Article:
One herb at a time is a "simple." When we ingest a simple herb - raw, cooked as a vegetable, brewed fresh or dried in water as a tea or infusion, steeped in vinegar or honey, dried and used as a condiment - we bring into play several million years of plant wisdom collected in our genes. When we ingest many plants together, or concentrate their natural poisons by tincturing, distilling, or standardizing, we increase the possibility of harm. Powdering herbs and putting them in capsules is one of the most dangerous ways to use them, especially those containing poisons. For ultimate risk, play with essential oils; they are far removed from the plant, very concentrated, and as little as one-quarter ounce can kill.


In the next installments we will continue to learn how to use herbs simply and safely. We will explore nourishing and tonifying herbs, the difference between fixing disease and promoting health, how to apply the three traditions of healing, and how to take charge of your own health care with the six steps of healing.


You will need the following plants, all of which contain poisons that you can taste: a head of lettuce (taste the leaves and the core separately), some black or green tea (unbrewed), a fresh dandelion leaf, strong chamomile tea (steep it overnight), a can of asparagus, some fresh mint, a spoonful of mustard seeds, and a bottle of vanilla extract.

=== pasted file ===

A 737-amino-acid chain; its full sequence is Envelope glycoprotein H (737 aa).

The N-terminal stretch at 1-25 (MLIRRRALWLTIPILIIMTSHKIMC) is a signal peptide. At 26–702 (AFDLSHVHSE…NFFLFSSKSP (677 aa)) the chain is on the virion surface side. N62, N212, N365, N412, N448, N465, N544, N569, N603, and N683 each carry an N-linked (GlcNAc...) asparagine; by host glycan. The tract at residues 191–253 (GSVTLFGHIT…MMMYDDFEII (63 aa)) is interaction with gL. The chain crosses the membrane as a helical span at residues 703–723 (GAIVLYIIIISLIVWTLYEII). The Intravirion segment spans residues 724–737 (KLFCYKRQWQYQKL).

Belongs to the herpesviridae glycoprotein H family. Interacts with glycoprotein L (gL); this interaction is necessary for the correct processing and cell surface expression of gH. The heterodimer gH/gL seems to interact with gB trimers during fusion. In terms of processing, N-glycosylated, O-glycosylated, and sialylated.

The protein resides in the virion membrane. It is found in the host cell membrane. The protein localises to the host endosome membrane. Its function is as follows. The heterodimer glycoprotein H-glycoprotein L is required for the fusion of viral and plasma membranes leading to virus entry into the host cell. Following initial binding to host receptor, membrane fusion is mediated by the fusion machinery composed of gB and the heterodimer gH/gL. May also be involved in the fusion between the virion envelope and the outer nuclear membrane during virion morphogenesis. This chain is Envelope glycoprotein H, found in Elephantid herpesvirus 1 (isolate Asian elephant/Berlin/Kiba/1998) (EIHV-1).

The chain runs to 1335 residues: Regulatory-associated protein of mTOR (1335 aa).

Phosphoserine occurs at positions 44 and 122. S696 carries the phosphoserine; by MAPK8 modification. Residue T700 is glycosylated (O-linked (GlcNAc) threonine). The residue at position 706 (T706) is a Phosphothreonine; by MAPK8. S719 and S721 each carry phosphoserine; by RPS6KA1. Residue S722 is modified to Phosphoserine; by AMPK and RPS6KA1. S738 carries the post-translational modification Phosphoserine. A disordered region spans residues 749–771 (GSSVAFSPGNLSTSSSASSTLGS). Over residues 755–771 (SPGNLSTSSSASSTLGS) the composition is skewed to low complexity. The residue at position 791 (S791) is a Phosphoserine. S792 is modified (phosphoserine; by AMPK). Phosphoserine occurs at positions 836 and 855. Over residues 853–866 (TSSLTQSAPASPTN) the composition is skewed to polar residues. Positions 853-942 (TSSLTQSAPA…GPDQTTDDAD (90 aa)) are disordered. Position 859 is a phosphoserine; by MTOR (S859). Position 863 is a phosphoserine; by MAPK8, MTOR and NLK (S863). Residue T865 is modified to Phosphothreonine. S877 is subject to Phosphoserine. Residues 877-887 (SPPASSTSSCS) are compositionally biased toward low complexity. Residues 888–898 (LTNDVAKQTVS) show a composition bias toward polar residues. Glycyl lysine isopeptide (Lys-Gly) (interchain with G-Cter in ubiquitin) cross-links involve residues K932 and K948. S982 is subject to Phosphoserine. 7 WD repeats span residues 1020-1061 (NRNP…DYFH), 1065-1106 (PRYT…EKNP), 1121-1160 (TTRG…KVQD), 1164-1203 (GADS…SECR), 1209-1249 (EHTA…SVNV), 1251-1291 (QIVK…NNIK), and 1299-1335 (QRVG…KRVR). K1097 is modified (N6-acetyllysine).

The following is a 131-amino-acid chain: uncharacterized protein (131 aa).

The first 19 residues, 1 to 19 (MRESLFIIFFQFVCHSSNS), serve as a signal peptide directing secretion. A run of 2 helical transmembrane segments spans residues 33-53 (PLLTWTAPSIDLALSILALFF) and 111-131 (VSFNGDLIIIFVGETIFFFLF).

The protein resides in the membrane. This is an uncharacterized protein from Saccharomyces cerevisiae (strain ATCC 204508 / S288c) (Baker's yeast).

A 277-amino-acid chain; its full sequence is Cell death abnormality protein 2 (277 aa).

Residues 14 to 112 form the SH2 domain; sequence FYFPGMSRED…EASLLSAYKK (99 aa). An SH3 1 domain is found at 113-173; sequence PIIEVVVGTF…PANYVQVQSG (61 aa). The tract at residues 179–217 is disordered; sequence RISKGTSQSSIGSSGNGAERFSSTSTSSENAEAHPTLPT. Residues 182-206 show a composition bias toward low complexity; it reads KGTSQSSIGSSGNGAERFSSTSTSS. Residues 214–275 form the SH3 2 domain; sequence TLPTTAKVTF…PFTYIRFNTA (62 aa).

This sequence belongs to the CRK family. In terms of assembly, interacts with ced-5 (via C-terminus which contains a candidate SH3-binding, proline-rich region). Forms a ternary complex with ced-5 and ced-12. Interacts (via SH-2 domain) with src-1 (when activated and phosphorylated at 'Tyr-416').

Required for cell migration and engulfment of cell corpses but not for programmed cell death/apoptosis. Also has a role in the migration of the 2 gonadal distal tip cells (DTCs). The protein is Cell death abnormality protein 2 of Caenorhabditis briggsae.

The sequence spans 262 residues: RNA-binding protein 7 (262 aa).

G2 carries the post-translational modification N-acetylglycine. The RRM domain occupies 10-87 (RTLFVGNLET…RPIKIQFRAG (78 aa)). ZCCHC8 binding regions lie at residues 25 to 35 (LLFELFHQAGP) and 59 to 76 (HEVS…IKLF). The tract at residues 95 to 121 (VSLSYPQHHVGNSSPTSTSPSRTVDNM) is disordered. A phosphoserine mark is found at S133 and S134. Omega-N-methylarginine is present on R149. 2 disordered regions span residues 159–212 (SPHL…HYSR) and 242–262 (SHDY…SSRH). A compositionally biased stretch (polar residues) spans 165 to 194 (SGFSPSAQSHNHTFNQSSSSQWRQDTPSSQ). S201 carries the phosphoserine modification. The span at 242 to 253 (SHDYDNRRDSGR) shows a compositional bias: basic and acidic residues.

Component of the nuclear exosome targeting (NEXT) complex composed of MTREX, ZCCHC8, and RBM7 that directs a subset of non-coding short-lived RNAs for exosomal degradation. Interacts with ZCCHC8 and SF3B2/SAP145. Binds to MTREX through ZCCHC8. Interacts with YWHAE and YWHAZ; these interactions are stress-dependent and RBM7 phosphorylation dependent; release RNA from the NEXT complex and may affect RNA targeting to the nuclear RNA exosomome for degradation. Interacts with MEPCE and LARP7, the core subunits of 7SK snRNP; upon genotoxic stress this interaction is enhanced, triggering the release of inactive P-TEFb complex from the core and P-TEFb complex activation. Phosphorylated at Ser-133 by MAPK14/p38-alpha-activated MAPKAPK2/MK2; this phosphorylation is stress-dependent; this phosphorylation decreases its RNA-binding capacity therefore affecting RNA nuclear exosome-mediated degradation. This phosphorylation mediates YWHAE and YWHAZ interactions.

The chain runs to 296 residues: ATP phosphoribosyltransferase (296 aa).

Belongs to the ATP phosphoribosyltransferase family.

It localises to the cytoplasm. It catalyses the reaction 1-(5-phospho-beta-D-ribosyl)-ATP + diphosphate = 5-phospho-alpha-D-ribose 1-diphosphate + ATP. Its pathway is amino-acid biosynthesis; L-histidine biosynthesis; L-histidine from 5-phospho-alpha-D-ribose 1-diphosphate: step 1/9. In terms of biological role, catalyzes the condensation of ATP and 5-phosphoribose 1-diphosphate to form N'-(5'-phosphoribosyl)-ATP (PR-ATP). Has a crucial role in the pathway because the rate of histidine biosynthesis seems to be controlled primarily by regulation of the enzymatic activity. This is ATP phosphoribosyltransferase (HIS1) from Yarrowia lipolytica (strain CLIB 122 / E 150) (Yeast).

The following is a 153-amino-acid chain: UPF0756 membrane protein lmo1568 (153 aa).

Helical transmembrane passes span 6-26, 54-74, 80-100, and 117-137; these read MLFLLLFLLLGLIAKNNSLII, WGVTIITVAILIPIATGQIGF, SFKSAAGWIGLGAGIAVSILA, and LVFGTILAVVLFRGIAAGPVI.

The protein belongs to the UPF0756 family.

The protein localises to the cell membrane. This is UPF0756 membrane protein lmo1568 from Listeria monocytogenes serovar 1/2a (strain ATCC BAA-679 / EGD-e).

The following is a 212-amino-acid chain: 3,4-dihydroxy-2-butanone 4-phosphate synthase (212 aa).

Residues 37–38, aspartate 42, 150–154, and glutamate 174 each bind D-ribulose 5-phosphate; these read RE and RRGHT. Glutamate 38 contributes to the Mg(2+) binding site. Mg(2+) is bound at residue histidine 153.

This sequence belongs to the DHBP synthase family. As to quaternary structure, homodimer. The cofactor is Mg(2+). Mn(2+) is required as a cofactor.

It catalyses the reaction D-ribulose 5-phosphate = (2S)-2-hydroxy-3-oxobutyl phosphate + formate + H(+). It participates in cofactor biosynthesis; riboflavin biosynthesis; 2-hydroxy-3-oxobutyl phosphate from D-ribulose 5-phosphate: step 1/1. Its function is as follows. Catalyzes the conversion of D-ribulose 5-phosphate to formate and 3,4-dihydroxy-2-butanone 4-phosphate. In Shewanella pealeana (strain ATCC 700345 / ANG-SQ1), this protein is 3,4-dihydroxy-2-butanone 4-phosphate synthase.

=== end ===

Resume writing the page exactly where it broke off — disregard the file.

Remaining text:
Approach tasting a plant as you would tasting a wine. Begin by inhaling the aroma. Release the bouquet by squeezing the plant until your fingers are moist (or chew briefly and spit into your hand). Do you feel enticed, repelled, or neutral? Does your mouth water? Does your throat clench? Observe how you react to the smell. Does it sting your eyes? Irritate your nasal tissues? Do you want to taste it?

We do not gulp our wine, nor do we merely wet our tongues; for best effect, taste and smell a reasonably large piece, but don't stuff your mouth. As you chew, move the plant material around in your mouth. Roll it around with your tongue. Make contact with it for a full minute but DO NOT SWALLOW. No, no, spit it upon the ground, or into your hand, or the sink, or wherever you can, but do not swallow. SPIT IT OUT.

What do you feel now? In your stomach? Your throat? Your head and nose? What is your gut feeling? What sensations accompany the taste of this plant?